Once you've checked with her doctor and are able to receive assurance xxx sleeping aid won't interfere with your Mother's health--- crush up whatever aid her doctor suggests and mix it with a tiny amount of fluid, apple sauce, ice cream, etc. at an appropriate period before bed time. Do not tell your mother. Just give it to her. You ARE NOT being deceitful. Looking out for your own health at a younger age, your Mother likely did the same thing for you. You ARE in fact not only helping her health physically, mentally and emotionally, but you are taking a huge degree of stress off every other member of your family, as well.

Keep looking up...

V
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sak9 Apr 2011
I have 30 years working in nursing homes. Your mother is afraid of dying/death. The family/minister/counselor needs to talk to her regarding her fears.
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DonnaG Apr 2011
Ooops, didn't mean to call you evelyn, blackbelt. I'm mixing up who I'm responding to. I do that on here quite often. Sorry.
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Kitty Apr 2011
I do not see any harm with sleeping in the same room or even same bed with your mother, if that is of comfort to her. In her day, it was more common for the family to share a bed , especially siblings. How do you think mothers made/make it through the night breastfeeding. Many in our culture today just do not understand this and even look at it as wrong, when most people in the world sleep like this. I slept in the same room with my mother from time to time when she was terminal. (I co-slept with my mother as an infant and small child and co-slept with my daughter. There is nothing weird or wrong with it - it is very natural. It is also natural for a younger member of the family to sleep with an elderly person in many cultures and years ago even our own.) It was very comforting to her and I cherished the late night talks and books I read to her.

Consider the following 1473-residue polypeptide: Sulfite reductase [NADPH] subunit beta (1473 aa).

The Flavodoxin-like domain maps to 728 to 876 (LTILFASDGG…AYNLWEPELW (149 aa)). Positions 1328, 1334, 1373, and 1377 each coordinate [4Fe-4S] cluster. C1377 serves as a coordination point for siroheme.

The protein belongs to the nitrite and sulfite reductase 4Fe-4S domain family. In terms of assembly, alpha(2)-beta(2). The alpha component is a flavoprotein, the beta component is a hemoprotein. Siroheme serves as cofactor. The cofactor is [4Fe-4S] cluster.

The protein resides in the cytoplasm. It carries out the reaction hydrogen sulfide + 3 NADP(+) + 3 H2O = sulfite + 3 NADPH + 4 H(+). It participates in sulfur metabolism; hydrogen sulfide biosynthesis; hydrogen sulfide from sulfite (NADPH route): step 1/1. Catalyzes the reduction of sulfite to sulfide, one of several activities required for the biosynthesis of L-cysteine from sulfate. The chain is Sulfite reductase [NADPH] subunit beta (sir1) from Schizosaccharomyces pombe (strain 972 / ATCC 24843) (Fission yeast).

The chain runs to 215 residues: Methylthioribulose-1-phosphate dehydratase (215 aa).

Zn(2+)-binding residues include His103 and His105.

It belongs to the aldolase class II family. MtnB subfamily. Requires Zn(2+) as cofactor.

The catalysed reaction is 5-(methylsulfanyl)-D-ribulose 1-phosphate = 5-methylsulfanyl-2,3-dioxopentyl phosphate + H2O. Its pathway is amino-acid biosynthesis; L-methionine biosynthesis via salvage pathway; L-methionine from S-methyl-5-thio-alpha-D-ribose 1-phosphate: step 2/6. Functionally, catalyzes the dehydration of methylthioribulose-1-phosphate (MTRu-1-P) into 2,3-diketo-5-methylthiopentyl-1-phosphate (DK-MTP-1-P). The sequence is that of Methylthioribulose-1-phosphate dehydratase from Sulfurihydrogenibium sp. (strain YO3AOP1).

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bobO Apr 2011
Blackbelt, Sleepless,
You may not want to hear this answer. Your daughter may NOT sleep with your mother. You may not either. This is a transition she is making and you don't help with coddling. Her demands are totally outrageous. Sorry, told you you wouldn't like this response. You have taken her into your home and she needs to get a grasp on what is real in this new reality. You all seem to have guilt or you wouldn't sleep with her on a schedule. Sooner or later she is going to have to come to grips with sleeping alone. Get ready, it will be other things once she adjusts.
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DonnaG Apr 2011
Is your mom suffering from some type of dementia or can you talk with her about this? Can she express to you what she is afraid of, or if fear is the issue at all? What will she do if you just don't come to bed in the room with her? Refuse to go to bed? Lie awake in her bed? I'm not sure what your "trying everything" may have entailed. When my mom (who does suffer from Alz. or some form of dementia) won't go to bed, we don't argue. One of us (my dad or I) just sits up with her (we're concerned about her falling; otherwise, we wouldn't even stay up). She usually is ready to go to bed in an hour or so. We used to try to go the cajoling route, but then the ordeal lasted 3 or more hours. I do empathize, evelyn. Best of luck to you.